Every woman that I work alongside of everyday. I have been lucky enough to open an art collective in Rockaway Beach, NY, where my studio sits in between 2 of the most talented (tattoo) artists I know — Rebecca Betts, and my business partner at The Studio Phantasmagoria, Taryn Elise. Another female powerhouse less than 10 feet away from me: Nikki Dubensky of Sweetpeas & Gypsies. Nikki is a silversmith and extremely motivated business woman. Our boutique is full of locally made goods, tons of which are made by female artists, and these women never stop encouraging me, and motivating me to do better for my business and myself. Rockaway Beach is known to have many female entrepreneurs, and there are two that I absolutely idolize. Mara of Mara’s Ice Cream Parlor and Erin of Zingara Vintage. THEY’RE AMAZING I JUST LOVE THEM. Seriously, these women give me hope for my business, an ear to rant into, a shoulder to cry on… more support than I could have ever imagined to ask for. 

How do you overcome moments of self-doubt?

I do my absolute best to ignore them.

How do you balance the clothing line and the blog?

Haha.. I don’t think I do that great of a job balancing them! The blog takes the backseat, but I think eco-education is really important, so I try to maintain it as much as I can. My apprentice, Naomi, definitely helps with the balancing act.

Yanina May Photography

Yanina May Photography

What is the hardest part about being your own boss?

Finding a good work/life balance. Some would call me a workaholic (actually everyone I know)... but I find it so satisfying that I could just do art and design all day, every day. And I sometimes have to be stopped! So they say….

How do you handle situations where you feel overwhelmed?

Having the support of all the women in The Studio really helps. Since we’ve opened, a little over a year ago, it’s helped me a lot in that department. Whatever one of us is going through, someone has already dealt with it, or been through it, or is going through it at the same time. For the day-to-day, I am big on list making. I have a master list which can be overwhelming to look at. So, every night before I leave the shop, I make a list of what I need to get done the next day. I’m trying to be realistic instead of a sick overachiever.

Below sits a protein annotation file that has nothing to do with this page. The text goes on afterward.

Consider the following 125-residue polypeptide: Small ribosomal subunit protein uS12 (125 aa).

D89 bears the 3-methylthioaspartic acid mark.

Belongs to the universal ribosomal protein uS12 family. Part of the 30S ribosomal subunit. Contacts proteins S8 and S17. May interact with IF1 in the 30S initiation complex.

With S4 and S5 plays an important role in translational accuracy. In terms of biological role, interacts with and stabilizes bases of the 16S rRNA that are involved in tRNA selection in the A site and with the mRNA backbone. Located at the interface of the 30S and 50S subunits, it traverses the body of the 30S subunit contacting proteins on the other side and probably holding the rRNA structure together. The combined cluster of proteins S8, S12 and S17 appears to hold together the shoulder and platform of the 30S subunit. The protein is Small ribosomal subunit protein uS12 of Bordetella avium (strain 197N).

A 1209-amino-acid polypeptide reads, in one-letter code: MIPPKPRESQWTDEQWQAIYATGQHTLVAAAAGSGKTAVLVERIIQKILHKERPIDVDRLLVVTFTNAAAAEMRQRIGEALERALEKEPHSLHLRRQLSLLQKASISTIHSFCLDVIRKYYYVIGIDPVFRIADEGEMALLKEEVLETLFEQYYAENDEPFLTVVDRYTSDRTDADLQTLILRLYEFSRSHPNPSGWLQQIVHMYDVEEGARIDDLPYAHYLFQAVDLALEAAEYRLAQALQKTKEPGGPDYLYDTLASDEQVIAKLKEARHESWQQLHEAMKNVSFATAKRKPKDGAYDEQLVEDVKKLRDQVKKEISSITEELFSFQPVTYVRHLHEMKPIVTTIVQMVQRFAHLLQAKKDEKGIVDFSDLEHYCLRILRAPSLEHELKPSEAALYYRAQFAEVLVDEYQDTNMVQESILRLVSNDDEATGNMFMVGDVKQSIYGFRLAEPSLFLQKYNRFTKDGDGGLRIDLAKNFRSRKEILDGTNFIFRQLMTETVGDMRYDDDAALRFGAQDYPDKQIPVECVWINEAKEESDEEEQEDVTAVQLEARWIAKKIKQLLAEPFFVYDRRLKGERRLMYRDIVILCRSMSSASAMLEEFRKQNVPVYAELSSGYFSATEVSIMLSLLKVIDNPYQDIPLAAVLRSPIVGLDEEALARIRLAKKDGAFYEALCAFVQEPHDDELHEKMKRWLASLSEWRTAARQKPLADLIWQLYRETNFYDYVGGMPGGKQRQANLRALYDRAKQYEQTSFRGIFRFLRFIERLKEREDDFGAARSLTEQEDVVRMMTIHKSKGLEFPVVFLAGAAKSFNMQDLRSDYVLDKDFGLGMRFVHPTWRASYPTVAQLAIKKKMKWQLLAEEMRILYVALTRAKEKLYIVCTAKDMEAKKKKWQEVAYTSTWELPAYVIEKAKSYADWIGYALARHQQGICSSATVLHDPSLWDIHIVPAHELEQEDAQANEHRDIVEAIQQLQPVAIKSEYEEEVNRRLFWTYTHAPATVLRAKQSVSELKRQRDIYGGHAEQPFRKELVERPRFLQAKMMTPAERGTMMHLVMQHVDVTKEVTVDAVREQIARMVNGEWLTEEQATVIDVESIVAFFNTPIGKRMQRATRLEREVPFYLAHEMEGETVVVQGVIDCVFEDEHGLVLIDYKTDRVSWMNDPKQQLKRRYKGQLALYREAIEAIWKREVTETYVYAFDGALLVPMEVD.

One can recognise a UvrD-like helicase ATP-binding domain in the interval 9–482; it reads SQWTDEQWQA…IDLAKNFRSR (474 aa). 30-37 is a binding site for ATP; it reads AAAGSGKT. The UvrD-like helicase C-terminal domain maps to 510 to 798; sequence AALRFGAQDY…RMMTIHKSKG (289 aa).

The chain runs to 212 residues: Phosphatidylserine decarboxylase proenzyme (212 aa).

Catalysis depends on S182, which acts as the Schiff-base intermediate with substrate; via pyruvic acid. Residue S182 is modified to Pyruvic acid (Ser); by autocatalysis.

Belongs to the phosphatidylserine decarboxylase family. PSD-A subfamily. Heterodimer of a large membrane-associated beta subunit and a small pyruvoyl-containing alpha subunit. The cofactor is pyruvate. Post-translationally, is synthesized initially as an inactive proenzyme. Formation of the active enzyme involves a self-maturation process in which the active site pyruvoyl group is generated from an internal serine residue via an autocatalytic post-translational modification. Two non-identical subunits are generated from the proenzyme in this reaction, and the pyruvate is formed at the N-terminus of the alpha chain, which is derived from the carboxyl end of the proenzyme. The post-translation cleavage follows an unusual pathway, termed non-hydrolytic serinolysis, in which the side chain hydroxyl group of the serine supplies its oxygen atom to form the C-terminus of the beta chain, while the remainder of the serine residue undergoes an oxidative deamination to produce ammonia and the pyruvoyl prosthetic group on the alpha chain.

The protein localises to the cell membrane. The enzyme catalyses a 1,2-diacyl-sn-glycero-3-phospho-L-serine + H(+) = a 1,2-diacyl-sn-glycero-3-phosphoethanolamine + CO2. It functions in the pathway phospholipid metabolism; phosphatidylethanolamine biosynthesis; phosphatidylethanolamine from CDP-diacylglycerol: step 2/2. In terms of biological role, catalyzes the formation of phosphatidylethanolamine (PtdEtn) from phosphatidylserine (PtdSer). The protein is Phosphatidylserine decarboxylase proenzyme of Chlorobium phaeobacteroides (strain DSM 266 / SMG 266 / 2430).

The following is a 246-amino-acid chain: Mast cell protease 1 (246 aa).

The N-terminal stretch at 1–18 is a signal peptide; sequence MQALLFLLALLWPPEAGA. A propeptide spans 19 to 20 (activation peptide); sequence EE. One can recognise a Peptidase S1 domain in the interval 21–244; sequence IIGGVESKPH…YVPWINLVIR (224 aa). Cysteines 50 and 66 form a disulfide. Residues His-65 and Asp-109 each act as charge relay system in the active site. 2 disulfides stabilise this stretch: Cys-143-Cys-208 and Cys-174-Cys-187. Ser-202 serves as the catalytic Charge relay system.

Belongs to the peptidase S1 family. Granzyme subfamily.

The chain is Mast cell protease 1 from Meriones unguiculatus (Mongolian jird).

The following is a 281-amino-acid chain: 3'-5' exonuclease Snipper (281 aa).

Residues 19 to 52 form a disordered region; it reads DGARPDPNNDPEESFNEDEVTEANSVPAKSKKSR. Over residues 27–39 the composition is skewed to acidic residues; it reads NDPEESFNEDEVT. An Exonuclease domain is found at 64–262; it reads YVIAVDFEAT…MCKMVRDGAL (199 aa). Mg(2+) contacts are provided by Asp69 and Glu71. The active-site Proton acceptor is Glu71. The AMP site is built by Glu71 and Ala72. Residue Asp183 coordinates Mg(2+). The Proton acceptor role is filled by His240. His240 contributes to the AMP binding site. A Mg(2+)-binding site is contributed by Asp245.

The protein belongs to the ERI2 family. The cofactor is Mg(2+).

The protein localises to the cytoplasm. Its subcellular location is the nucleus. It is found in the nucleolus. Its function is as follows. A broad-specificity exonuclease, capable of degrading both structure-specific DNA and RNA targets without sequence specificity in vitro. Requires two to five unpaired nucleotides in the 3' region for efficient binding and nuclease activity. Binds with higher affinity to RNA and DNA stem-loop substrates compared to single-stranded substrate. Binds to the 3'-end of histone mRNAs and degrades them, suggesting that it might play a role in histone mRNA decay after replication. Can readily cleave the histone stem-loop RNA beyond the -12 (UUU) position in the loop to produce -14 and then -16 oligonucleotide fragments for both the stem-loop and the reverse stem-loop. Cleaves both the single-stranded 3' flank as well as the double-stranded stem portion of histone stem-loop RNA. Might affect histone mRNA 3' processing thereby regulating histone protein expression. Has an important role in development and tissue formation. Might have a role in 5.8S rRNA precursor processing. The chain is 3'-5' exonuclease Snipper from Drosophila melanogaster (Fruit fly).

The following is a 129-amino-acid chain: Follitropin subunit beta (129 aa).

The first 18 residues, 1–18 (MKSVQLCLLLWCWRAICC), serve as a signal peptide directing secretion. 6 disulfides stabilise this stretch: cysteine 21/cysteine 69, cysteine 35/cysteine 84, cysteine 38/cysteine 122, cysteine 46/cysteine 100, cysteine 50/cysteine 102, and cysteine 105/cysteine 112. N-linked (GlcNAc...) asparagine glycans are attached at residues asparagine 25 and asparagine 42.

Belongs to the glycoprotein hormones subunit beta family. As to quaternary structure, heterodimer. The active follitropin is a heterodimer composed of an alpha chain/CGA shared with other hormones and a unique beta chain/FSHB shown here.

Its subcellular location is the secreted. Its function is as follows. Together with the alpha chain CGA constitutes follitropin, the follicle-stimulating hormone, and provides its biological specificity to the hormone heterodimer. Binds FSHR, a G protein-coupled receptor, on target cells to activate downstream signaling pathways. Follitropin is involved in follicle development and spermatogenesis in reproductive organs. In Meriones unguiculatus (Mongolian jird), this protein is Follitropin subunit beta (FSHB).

What has been the most rewarding thing since starting Indigo Apparel?

Meeting tons of cool people. I’ve met so many other makers and artists in the handmade and sustainable community. It’s surprisingly pretty small in New York, and it’s full of really talented, value-driven people that I’ve had the pleasure of building relationships with. 

Yanina May Photography

Yanina May Photography

How have you worked to keep female empowerment at the core of your brand?

I can’t say that I’ve done too much besides be true to my beliefs and desire to bring people up, and make them happy. I have done several photoshoots based on diversity. One of the campaigns, “Be Bold”, was centered around self-love and female empowerment. We interviewed many of the models (some professional, some not), and asked them what female empowerment means to them. Some of the videos are still up on our website.

What advice would you give to other women trying to enter your field?

Do it!!! There are no rules. You can do anything.

What are some of your goals moving forward for your brand?

More custom work! I love creating custom specialty pieces for all occasions. As it is, we do a lot of custom dying which makes each piece really special. I’d also like to have more of a web/online presence- hoping to dedicate some time to that soon.

This interview has been lightly edited and condensed for clarity.

Sarah Fielding